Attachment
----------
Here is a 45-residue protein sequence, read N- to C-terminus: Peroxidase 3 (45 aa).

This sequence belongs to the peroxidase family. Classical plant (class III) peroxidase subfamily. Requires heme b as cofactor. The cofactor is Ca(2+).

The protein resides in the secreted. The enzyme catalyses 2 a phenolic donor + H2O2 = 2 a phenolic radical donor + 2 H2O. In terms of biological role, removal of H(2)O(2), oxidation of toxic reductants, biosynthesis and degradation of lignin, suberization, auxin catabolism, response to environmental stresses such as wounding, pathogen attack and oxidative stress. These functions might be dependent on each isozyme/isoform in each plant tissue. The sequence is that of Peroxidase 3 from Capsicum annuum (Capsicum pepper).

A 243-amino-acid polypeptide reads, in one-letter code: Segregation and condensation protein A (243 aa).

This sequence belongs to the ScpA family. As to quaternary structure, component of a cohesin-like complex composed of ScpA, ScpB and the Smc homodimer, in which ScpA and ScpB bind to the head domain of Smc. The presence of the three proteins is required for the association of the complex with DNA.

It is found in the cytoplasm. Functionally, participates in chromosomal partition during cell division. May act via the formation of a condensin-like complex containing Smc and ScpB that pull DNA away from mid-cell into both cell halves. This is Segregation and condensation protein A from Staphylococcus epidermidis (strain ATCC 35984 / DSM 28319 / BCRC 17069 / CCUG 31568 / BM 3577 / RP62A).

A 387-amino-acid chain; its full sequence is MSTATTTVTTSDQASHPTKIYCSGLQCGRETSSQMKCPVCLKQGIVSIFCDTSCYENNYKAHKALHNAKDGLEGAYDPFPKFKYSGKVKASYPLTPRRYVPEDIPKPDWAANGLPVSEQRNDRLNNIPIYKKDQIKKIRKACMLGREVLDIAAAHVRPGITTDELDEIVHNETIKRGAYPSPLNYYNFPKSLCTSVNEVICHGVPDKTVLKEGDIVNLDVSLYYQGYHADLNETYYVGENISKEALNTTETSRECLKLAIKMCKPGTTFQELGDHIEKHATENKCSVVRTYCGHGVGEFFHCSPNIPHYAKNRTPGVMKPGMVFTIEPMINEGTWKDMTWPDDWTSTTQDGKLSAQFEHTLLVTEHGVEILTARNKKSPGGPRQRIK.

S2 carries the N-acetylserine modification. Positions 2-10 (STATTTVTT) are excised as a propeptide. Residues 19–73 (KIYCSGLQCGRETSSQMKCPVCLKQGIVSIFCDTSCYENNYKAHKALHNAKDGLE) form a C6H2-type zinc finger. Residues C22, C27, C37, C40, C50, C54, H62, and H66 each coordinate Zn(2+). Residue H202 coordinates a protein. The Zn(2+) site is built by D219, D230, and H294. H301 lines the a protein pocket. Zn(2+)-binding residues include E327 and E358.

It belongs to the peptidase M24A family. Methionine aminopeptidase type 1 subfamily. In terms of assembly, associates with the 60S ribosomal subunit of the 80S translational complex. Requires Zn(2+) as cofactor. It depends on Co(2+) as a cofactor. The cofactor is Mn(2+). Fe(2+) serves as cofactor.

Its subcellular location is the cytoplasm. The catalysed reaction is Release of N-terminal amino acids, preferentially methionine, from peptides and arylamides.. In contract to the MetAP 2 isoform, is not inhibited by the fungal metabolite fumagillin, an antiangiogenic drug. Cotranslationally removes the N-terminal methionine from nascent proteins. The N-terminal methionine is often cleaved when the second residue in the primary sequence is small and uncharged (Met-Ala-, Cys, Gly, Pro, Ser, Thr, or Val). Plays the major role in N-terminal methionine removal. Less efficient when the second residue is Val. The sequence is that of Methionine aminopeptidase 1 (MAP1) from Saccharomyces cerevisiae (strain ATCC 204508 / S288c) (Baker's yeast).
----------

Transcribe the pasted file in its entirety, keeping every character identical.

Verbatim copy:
Here is a 45-residue protein sequence, read N- to C-terminus: Peroxidase 3 (45 aa).

This sequence belongs to the peroxidase family. Classical plant (class III) peroxidase subfamily. Requires heme b as cofactor. The cofactor is Ca(2+).

The protein resides in the secreted. The enzyme catalyses 2 a phenolic donor + H2O2 = 2 a phenolic radical donor + 2 H2O. In terms of biological role, removal of H(2)O(2), oxidation of toxic reductants, biosynthesis and degradation of lignin, suberization, auxin catabolism, response to environmental stresses such as wounding, pathogen attack and oxidative stress. These functions might be dependent on each isozyme/isoform in each plant tissue. The sequence is that of Peroxidase 3 from Capsicum annuum (Capsicum pepper).

A 243-amino-acid polypeptide reads, in one-letter code: Segregation and condensation protein A (243 aa).

This sequence belongs to the ScpA family. As to quaternary structure, component of a cohesin-like complex composed of ScpA, ScpB and the Smc homodimer, in which ScpA and ScpB bind to the head domain of Smc. The presence of the three proteins is required for the association of the complex with DNA.

It is found in the cytoplasm. Functionally, participates in chromosomal partition during cell division. May act via the formation of a condensin-like complex containing Smc and ScpB that pull DNA away from mid-cell into both cell halves. This is Segregation and condensation protein A from Staphylococcus epidermidis (strain ATCC 35984 / DSM 28319 / BCRC 17069 / CCUG 31568 / BM 3577 / RP62A).

A 387-amino-acid chain; its full sequence is MSTATTTVTTSDQASHPTKIYCSGLQCGRETSSQMKCPVCLKQGIVSIFCDTSCYENNYKAHKALHNAKDGLEGAYDPFPKFKYSGKVKASYPLTPRRYVPEDIPKPDWAANGLPVSEQRNDRLNNIPIYKKDQIKKIRKACMLGREVLDIAAAHVRPGITTDELDEIVHNETIKRGAYPSPLNYYNFPKSLCTSVNEVICHGVPDKTVLKEGDIVNLDVSLYYQGYHADLNETYYVGENISKEALNTTETSRECLKLAIKMCKPGTTFQELGDHIEKHATENKCSVVRTYCGHGVGEFFHCSPNIPHYAKNRTPGVMKPGMVFTIEPMINEGTWKDMTWPDDWTSTTQDGKLSAQFEHTLLVTEHGVEILTARNKKSPGGPRQRIK.

S2 carries the N-acetylserine modification. Positions 2-10 (STATTTVTT) are excised as a propeptide. Residues 19–73 (KIYCSGLQCGRETSSQMKCPVCLKQGIVSIFCDTSCYENNYKAHKALHNAKDGLE) form a C6H2-type zinc finger. Residues C22, C27, C37, C40, C50, C54, H62, and H66 each coordinate Zn(2+). Residue H202 coordinates a protein. The Zn(2+) site is built by D219, D230, and H294. H301 lines the a protein pocket. Zn(2+)-binding residues include E327 and E358.

It belongs to the peptidase M24A family. Methionine aminopeptidase type 1 subfamily. In terms of assembly, associates with the 60S ribosomal subunit of the 80S translational complex. Requires Zn(2+) as cofactor. It depends on Co(2+) as a cofactor. The cofactor is Mn(2+). Fe(2+) serves as cofactor.

Its subcellular location is the cytoplasm. The catalysed reaction is Release of N-terminal amino acids, preferentially methionine, from peptides and arylamides.. In contract to the MetAP 2 isoform, is not inhibited by the fungal metabolite fumagillin, an antiangiogenic drug. Cotranslationally removes the N-terminal methionine from nascent proteins. The N-terminal methionine is often cleaved when the second residue in the primary sequence is small and uncharged (Met-Ala-, Cys, Gly, Pro, Ser, Thr, or Val). Plays the major role in N-terminal methionine removal. Less efficient when the second residue is Val. The sequence is that of Methionine aminopeptidase 1 (MAP1) from Saccharomyces cerevisiae (strain ATCC 204508 / S288c) (Baker's yeast).